particular purpose, it’s safer to disable it entirely.

The Surface Area Configuration for Features tool, shown in Figure 3, lets
you enable and disable individual features. Depending on which services you have
installed, you’ll see different selections in this tool. Here’s a summary of the
features that you can manage with this tool.

Configuring features

  • Analysis Services Features
    • Ad-hoc Data Mining Queries allow Analysis Services to use
      external data sources via OPENROWSET.
    • Anonymous Connections allow unauthenticated users to connect
      to Analysis Services.
    • Linked Objects enables linking dimensions and measures
      between instances of Analysis Services.
    • User-Defined Functions allows loading user-defined functions
      from COM objects
  • Database Engine Features
    • Ad-hoc Remote Queries allows using OPENROWSET and
      OPENDATASOURCE.
    • CLR Integration allows using stored procedures and other code
      written using the .NET Common Language Runtime.
    • Database Mail lets you use the new Database Mail system to
      send e-mail from SQL Server.
    • HTTP Access enables HTTP endpoints to allow SQL Server to
      accept HTTP connections
    • OLE Automation enables the OLE automation extended stored
      procedures.
    • Service Brokerenables Service Broker endpoints.
    • SMO and DMO turns on Server Management Objects and
      Distributed Management Objects.
    • SQL Mail lets you use the older SQL Mail syntax for sending
      e-mail from SQL Server.
    • Web Assistant enables the Web Assistant for automatic output
      to Web pages.
    • xp_cmdshell turns on the xp_cmdshell extended stored
      procedure.
  • Reporting Services Features
    • HTTP and Web Service Requests allows Reporting Services to
      deliver reports via HTTP.
    • Scheduled Events and Report Delivery enables “push” delivery
      of reports.

As you can see, there are a fairly wide variety of features that you can turn
on or off in the features configuration tool. In new SQL Server 2005
installations, you’ll find that the bulk of these features are disabled by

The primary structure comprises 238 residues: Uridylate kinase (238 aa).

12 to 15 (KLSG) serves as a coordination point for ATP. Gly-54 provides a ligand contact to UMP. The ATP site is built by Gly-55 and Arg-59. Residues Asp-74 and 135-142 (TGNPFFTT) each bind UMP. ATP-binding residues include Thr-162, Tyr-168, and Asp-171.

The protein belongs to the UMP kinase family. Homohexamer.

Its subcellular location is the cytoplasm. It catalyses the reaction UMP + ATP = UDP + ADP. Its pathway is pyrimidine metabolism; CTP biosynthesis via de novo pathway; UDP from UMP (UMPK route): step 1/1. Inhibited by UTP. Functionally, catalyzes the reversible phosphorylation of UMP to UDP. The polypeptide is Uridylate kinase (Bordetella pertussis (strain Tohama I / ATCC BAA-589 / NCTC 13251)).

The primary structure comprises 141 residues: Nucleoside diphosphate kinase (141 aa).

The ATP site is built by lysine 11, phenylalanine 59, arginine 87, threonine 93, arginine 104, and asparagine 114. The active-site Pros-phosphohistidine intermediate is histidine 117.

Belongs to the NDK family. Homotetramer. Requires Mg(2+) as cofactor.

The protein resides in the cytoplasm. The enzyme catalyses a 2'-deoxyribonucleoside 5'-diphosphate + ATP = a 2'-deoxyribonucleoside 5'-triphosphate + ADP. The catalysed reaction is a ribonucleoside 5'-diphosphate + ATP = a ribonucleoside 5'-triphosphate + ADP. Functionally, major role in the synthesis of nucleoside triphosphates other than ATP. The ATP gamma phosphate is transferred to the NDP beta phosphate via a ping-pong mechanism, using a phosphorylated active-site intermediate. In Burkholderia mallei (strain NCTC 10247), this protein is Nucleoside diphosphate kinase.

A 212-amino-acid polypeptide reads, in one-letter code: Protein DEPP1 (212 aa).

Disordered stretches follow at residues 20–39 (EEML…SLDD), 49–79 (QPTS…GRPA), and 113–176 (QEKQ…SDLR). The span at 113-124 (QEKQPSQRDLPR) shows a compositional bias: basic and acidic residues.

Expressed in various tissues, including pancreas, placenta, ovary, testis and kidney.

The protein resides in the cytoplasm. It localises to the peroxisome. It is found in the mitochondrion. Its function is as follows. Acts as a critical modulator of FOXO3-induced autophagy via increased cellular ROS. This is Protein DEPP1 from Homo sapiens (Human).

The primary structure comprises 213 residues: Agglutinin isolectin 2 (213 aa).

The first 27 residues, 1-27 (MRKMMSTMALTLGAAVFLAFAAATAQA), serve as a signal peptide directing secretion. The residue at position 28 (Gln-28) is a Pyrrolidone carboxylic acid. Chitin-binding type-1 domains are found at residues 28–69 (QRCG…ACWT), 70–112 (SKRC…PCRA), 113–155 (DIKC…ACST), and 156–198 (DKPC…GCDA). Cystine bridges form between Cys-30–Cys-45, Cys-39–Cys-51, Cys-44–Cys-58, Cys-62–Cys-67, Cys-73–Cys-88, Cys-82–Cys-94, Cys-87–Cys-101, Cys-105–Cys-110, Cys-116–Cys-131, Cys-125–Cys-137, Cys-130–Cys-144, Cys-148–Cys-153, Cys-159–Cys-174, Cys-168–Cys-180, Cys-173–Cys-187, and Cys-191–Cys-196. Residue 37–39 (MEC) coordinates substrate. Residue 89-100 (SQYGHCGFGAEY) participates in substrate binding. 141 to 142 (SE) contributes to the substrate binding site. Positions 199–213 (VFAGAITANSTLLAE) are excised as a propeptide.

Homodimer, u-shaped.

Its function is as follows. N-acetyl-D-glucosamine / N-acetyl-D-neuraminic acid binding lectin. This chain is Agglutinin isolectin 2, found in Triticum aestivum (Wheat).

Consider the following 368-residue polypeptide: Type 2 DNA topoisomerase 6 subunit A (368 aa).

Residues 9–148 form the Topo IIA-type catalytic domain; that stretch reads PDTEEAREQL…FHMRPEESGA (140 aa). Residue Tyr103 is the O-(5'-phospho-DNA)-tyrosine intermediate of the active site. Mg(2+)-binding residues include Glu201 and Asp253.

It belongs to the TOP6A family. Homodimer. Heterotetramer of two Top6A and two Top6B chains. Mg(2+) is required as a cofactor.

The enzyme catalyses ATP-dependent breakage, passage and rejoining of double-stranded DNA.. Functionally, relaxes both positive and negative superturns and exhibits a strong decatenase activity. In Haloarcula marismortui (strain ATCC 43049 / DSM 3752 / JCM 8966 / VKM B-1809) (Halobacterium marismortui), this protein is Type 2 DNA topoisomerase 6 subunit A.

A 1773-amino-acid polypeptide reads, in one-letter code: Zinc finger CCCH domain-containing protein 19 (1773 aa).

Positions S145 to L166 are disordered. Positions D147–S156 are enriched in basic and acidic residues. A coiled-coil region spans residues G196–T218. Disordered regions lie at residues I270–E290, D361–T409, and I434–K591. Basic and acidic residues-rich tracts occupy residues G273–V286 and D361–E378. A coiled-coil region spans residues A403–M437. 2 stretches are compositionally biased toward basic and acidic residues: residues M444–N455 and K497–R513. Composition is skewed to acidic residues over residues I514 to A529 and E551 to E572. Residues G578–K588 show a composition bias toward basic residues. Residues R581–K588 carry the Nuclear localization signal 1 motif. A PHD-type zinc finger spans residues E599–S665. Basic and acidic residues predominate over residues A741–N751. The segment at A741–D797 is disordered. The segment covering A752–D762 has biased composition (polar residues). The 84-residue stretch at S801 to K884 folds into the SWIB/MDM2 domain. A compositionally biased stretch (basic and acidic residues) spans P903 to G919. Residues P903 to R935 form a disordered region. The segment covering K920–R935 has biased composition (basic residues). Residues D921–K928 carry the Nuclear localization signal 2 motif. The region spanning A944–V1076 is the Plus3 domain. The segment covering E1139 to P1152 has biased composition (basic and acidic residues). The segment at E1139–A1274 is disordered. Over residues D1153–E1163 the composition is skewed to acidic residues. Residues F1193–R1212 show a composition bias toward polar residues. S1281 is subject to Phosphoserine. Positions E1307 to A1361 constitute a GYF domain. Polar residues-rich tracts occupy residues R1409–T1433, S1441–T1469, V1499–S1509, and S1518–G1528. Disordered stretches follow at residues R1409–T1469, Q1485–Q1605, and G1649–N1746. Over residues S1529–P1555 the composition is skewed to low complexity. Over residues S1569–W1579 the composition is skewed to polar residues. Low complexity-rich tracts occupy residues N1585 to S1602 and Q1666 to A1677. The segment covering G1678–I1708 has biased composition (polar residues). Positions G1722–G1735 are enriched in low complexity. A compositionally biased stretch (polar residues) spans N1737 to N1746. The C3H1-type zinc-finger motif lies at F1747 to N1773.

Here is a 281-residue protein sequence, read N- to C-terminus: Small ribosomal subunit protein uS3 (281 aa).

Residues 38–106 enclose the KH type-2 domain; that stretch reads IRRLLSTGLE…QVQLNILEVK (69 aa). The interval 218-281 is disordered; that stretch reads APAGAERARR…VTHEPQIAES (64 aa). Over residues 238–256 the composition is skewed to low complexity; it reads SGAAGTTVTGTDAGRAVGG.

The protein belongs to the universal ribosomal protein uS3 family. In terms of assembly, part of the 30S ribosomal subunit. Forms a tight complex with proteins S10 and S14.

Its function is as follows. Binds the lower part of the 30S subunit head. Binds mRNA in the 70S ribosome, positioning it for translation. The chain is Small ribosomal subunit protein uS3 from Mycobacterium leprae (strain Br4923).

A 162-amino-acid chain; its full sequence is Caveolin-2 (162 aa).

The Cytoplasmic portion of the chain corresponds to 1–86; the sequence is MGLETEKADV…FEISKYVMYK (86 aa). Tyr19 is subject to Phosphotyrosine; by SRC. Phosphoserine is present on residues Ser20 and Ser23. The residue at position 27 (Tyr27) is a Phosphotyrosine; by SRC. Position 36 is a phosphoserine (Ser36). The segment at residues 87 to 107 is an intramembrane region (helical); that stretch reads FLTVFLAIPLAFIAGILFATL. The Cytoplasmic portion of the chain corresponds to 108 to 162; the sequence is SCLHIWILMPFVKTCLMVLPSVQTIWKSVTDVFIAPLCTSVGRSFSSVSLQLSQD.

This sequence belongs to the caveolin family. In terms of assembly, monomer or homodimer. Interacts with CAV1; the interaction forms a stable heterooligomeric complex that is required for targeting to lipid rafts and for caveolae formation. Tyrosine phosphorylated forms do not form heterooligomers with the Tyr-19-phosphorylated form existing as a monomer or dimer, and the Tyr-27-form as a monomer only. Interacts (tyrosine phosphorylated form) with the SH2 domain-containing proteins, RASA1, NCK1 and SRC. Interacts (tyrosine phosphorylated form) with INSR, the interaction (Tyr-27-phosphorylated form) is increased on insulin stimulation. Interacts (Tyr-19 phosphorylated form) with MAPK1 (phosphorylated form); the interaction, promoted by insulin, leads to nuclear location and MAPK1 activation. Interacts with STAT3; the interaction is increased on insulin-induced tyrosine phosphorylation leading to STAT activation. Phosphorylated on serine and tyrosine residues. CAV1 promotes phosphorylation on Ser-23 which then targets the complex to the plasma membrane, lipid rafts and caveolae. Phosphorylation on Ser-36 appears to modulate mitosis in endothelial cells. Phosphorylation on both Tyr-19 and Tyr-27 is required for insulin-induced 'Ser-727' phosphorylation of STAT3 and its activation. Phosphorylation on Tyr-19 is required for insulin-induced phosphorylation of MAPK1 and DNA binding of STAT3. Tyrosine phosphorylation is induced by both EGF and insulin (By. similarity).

default. This is a radical change from SQL Server 2000, where just about
everything was enabled right out of the box.

Be Smart About Your Surface Area

If you’ve been administering SQL Server installations for a few years, your
first reaction to this new approach to things may be to simply turn everything
back on. After all, one of the great things about SQL Server has always been the
sheer number of powerful features that it manages to pack into a
reasonably-priced package. Why not take advantage of all of those features as
long as they’re still in the box?

The answer is that there’s nothing wrong with taking advantage of powerful
features – when you need them. But when you don’t need them, it’s safer
to turn these features off so that they can’t be misused. If you own a chainsaw,
you keep it in its case in the garage when you’re not using it, rather than on
the couch in the living room (at least, I hope you do!). Treat the powerful but
dangerous features of SQL Server with the same care, and you’ll be better
protected just in case anything does go wrong in the future, whether from a
malicious user or an as-yet-undiscovered security hole.

Mike Gunderloy is the author of over 20 books and numerous articles on
development topics, and the lead developer for Larkware. Check out his latest books, Coder to Developer (from which this
article was partially adapted)and Developer to Designer, both from Sybex. When
he’s not writing code, Mike putters in the garden on his farm in eastern
Washington state.